Telecom companies only think of ONE THING: their own revenues! They don’t give a damn about public benefits, security or any of the other crap they utter trying to look pro-people. This is exactly why they become jealous when you can send millions of messages through WhatsApp in a month using a data pack worth Rs. 63 instead of sending 1200 messages using an overpriced SMS pack of the same cost.
So, they’re demanding more money when you and I use such services, even when we’re already paying for the data usage! Not only that, companies like Airtel are coming up with so called platforms that let people browse some specific sites or use some specific apps for free if those sites or apps pay extra money to Airtel. This creates massive discrimination among similar web services and poses a huge threat to net neutrality. Imagine, if Times of India has a deal with Airtel, Airtel would do everything to block access every other news site in India on their network. Scary! Right?
If you go by the plans of these telecom companies, very soon you’ll have to pay additional money for every type of site you browse on top of your regular data cost. If you don’t pay, you’ll get a restricted internet. This’ll essentially kill millions and billions of little-to-medium known sites.
Just imagine, if you’re doing an international video chat over Skype or Google Hangouts, you’re still paying your ISP for the incurred data charges, right? Why should they then demand even more money? Doesn’t that sound plain unfair? If they don’t care about public interests, why should you care about their revenue going down?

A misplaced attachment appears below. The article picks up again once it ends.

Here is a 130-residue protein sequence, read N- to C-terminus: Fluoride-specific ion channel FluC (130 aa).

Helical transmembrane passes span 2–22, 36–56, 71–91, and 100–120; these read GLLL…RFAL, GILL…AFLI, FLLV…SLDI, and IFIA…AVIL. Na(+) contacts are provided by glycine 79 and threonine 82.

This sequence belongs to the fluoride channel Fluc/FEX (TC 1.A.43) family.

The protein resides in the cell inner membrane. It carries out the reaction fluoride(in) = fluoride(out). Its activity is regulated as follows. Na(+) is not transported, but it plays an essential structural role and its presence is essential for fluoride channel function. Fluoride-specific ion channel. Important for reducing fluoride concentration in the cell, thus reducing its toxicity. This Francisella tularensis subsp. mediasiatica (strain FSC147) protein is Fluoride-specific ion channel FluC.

Also, the telecom companies won’t allow any network communication through their networks unless that results in additional revenue for them. P2P file sharing (torrents) for example.
All this violates the basic promise when the internet was born — it’ll be free, unrestricted and equal for all. First world countries, USA and many countries part of EU have already stood for net neutrality and freedom of speech on the internet. This is what Obama thinks about net neutrality:
Very recently, our own Supreme Court of India has ruled in favour of freedom of speech on the internet and got rid of a highly misused law (66A) against freedom of expression on the internet, terming it as ‘unconstitutional’. So, we don’t have to lose our hopes just yet!
The Telecom Regulations Authority of India (TRAI) has asked the general public to let them know about their views on net neutrality, and asked them to send their views by 24th April to their email: [email protected]
In addition, there’s this petition on Change.org seeking 100,000 signatures (and is just shy of the number right now) from people who want to stand up for net neutrality.
Now, it’s time for you to decide, whether you want the Government to treat the telecom operators and internet service providers as mere cable companies who should stay shut as long as they’re paid for their own services, or allow them to control which site you shop from, or which newspaper you read online.
For way too long, you and I have been quiet. RISE!